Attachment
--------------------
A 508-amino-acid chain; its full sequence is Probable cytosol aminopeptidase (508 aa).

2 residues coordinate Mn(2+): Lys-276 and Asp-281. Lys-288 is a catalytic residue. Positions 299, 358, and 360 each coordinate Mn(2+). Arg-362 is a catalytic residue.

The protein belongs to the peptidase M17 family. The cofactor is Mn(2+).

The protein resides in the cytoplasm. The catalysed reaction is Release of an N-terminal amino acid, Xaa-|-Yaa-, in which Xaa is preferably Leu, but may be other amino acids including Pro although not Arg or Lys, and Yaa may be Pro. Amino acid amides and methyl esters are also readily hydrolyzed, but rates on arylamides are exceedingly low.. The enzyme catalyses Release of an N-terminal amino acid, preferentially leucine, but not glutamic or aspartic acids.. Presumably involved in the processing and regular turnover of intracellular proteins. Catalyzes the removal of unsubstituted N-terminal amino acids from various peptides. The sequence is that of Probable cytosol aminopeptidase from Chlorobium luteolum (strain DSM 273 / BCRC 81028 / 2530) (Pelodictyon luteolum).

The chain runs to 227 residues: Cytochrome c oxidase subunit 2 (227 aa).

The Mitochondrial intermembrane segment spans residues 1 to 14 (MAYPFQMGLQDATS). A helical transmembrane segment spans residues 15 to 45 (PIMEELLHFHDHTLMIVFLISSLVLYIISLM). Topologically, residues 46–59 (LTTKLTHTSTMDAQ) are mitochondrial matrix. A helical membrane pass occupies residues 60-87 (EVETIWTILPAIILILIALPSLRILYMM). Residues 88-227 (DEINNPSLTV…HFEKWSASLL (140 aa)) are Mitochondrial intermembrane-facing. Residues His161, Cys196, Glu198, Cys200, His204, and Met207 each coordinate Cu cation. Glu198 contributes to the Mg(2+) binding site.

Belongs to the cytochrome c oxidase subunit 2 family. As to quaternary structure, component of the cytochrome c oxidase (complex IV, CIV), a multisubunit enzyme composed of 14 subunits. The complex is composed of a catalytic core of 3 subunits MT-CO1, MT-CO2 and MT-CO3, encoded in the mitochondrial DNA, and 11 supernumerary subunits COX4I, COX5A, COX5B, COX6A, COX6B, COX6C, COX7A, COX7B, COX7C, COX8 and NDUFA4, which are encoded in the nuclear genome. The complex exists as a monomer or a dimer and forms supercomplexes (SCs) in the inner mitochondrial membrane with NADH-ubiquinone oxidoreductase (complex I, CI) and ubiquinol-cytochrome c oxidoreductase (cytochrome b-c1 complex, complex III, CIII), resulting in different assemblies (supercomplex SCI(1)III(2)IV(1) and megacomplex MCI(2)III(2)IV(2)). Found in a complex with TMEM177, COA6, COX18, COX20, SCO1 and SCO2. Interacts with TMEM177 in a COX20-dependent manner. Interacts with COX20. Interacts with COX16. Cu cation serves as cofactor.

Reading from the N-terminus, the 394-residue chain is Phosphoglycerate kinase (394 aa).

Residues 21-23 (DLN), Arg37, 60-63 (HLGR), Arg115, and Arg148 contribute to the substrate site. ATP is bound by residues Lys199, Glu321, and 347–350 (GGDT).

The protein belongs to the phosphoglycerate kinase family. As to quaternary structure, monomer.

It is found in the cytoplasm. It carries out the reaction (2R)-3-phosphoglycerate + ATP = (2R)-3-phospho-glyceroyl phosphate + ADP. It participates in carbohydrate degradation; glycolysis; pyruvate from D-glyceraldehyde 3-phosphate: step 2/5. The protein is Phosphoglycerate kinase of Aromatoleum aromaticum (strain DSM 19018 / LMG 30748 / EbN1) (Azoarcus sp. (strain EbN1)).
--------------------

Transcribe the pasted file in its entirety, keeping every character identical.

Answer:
A 508-amino-acid chain; its full sequence is Probable cytosol aminopeptidase (508 aa).

2 residues coordinate Mn(2+): Lys-276 and Asp-281. Lys-288 is a catalytic residue. Positions 299, 358, and 360 each coordinate Mn(2+). Arg-362 is a catalytic residue.

The protein belongs to the peptidase M17 family. The cofactor is Mn(2+).

The protein resides in the cytoplasm. The catalysed reaction is Release of an N-terminal amino acid, Xaa-|-Yaa-, in which Xaa is preferably Leu, but may be other amino acids including Pro although not Arg or Lys, and Yaa may be Pro. Amino acid amides and methyl esters are also readily hydrolyzed, but rates on arylamides are exceedingly low.. The enzyme catalyses Release of an N-terminal amino acid, preferentially leucine, but not glutamic or aspartic acids.. Presumably involved in the processing and regular turnover of intracellular proteins. Catalyzes the removal of unsubstituted N-terminal amino acids from various peptides. The sequence is that of Probable cytosol aminopeptidase from Chlorobium luteolum (strain DSM 273 / BCRC 81028 / 2530) (Pelodictyon luteolum).

The chain runs to 227 residues: Cytochrome c oxidase subunit 2 (227 aa).

The Mitochondrial intermembrane segment spans residues 1 to 14 (MAYPFQMGLQDATS). A helical transmembrane segment spans residues 15 to 45 (PIMEELLHFHDHTLMIVFLISSLVLYIISLM). Topologically, residues 46–59 (LTTKLTHTSTMDAQ) are mitochondrial matrix. A helical membrane pass occupies residues 60-87 (EVETIWTILPAIILILIALPSLRILYMM). Residues 88-227 (DEINNPSLTV…HFEKWSASLL (140 aa)) are Mitochondrial intermembrane-facing. Residues His161, Cys196, Glu198, Cys200, His204, and Met207 each coordinate Cu cation. Glu198 contributes to the Mg(2+) binding site.

Belongs to the cytochrome c oxidase subunit 2 family. As to quaternary structure, component of the cytochrome c oxidase (complex IV, CIV), a multisubunit enzyme composed of 14 subunits. The complex is composed of a catalytic core of 3 subunits MT-CO1, MT-CO2 and MT-CO3, encoded in the mitochondrial DNA, and 11 supernumerary subunits COX4I, COX5A, COX5B, COX6A, COX6B, COX6C, COX7A, COX7B, COX7C, COX8 and NDUFA4, which are encoded in the nuclear genome. The complex exists as a monomer or a dimer and forms supercomplexes (SCs) in the inner mitochondrial membrane with NADH-ubiquinone oxidoreductase (complex I, CI) and ubiquinol-cytochrome c oxidoreductase (cytochrome b-c1 complex, complex III, CIII), resulting in different assemblies (supercomplex SCI(1)III(2)IV(1) and megacomplex MCI(2)III(2)IV(2)). Found in a complex with TMEM177, COA6, COX18, COX20, SCO1 and SCO2. Interacts with TMEM177 in a COX20-dependent manner. Interacts with COX20. Interacts with COX16. Cu cation serves as cofactor.

Reading from the N-terminus, the 394-residue chain is Phosphoglycerate kinase (394 aa).

Residues 21-23 (DLN), Arg37, 60-63 (HLGR), Arg115, and Arg148 contribute to the substrate site. ATP is bound by residues Lys199, Glu321, and 347–350 (GGDT).

The protein belongs to the phosphoglycerate kinase family. As to quaternary structure, monomer.

It is found in the cytoplasm. It carries out the reaction (2R)-3-phosphoglycerate + ATP = (2R)-3-phospho-glyceroyl phosphate + ADP. It participates in carbohydrate degradation; glycolysis; pyruvate from D-glyceraldehyde 3-phosphate: step 2/5. The protein is Phosphoglycerate kinase of Aromatoleum aromaticum (strain DSM 19018 / LMG 30748 / EbN1) (Azoarcus sp. (strain EbN1)).